Working with bitmap output in mind
Let’s get started on a Bitmap Character
Let’s start with a square.
Set the width and height to 2x the bitmap size (for easier handling and better export).
All elements have to stay within it’s borders in order to fit into the bitmap image.
Lock this layer and…
…create a new layer to work on.
Next up we create a little character starting with a circle for the head.
Duplicate the shape and scale it down a little to form the highlight.
Next up is a deformed circle for the the body and a duplicate of the shape for the neck.
The legs are another deformed circle with an added node to form the base.
To more deformed circles make up the show (mirrored for the other side along with the leg).
Duplicate the leg shape and move the bottom right node down to form the arm. Make the bottom left node a corner to create the fist.
Add another deformed circle for the shirt and place the arms with the body. Copy and mirror them for the left side.
Three more circles make up the ears. Make a ‘banana shape’ and scale it down to match the stroke width.
The main elements are there and it’s time to check what our little character will look like in its small in-game size. I primarily want to check if the outlines will still work in 48×48 or if they become too thin to be readable or are just too big and overwhelm the character.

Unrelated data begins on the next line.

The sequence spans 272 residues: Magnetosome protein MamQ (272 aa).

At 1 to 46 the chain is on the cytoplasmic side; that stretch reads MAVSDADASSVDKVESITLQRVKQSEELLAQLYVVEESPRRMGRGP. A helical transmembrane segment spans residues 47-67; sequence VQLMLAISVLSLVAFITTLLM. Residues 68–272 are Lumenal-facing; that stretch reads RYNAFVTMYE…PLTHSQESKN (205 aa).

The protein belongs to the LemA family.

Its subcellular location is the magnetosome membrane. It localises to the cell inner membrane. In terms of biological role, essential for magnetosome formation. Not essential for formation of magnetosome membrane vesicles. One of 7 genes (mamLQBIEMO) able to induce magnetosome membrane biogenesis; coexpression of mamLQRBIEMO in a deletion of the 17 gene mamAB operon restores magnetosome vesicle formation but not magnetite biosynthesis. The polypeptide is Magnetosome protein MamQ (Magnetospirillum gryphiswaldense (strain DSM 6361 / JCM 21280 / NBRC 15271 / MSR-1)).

Addding Detail to the Character
Now is a good time to do a quick export check. Unlock the base layer (we want to export the box as well).
Select all elements and export via ‘File/ Export to bitmap’. Choose the ‘Selections’ option and set the bitmap size to 96x96px. Inkscape will create the dpi accordingly. It’s easily fixed in a bitmap tool.
Open the image in a bitmap tool and scale it to e.g. an ingame 48×48 pixels. Check the image and adjust the stroke if needed.
Use the straight lines tool to add hair to the character.
Select all the hair nodes and turn them to curves and corners. Adjust them to look nice.
Add some rounded rectangles (~the width of the stroke for the eyes) and some circles for the nose, mouth and cheeks.
Unlock the bottom layer and select the square. Set the fill to ‘no paint’.
Select all elements and export to bitmap (SHIFT + CTRL + E).
This time the bitmap has a transparent background.
Working with the Bitmap file
I skipped the addition of more detail (e.g. the shadow line of the hair (which is basically just a copy of the hair shape without the stroke and coloured in a 50% alpha dark violet) and the highlight in the hair (which is a quick squiggle with the freehand lines tool).